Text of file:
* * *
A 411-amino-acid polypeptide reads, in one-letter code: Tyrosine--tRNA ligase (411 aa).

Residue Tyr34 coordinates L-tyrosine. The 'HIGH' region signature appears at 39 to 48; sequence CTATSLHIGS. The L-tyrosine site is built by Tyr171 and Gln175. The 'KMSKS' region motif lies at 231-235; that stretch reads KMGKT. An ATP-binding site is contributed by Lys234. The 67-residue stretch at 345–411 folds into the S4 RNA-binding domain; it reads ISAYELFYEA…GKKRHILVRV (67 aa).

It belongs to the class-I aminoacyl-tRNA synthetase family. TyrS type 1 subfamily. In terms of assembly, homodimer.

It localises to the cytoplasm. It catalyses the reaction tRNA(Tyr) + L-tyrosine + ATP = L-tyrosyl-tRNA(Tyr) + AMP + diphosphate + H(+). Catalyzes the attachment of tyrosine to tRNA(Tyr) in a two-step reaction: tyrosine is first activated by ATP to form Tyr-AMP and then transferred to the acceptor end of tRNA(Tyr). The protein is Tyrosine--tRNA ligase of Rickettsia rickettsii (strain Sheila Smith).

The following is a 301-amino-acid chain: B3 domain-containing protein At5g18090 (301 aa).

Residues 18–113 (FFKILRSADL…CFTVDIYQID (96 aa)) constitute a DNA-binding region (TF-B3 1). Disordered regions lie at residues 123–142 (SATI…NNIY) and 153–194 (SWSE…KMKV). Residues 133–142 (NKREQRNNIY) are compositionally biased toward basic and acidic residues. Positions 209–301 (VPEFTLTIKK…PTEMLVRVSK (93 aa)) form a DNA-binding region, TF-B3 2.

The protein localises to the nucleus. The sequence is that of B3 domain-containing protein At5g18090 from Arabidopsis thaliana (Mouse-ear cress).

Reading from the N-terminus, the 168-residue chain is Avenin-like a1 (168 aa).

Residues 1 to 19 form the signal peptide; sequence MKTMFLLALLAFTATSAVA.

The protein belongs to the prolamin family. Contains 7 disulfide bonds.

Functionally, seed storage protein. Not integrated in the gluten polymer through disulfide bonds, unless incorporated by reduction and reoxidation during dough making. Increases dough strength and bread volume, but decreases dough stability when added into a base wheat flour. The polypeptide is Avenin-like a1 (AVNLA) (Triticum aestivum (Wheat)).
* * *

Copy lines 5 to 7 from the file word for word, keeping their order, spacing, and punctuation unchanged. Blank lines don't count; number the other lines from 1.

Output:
The following is a 301-amino-acid chain: B3 domain-containing protein At5g18090 (301 aa).

Residues 18–113 (FFKILRSADL…CFTVDIYQID (96 aa)) constitute a DNA-binding region (TF-B3 1). Disordered regions lie at residues 123–142 (SATI…NNIY) and 153–194 (SWSE…KMKV). Residues 133–142 (NKREQRNNIY) are compositionally biased toward basic and acidic residues. Positions 209–301 (VPEFTLTIKK…PTEMLVRVSK (93 aa)) form a DNA-binding region, TF-B3 2.

The protein localises to the nucleus. The sequence is that of B3 domain-containing protein At5g18090 from Arabidopsis thaliana (Mouse-ear cress).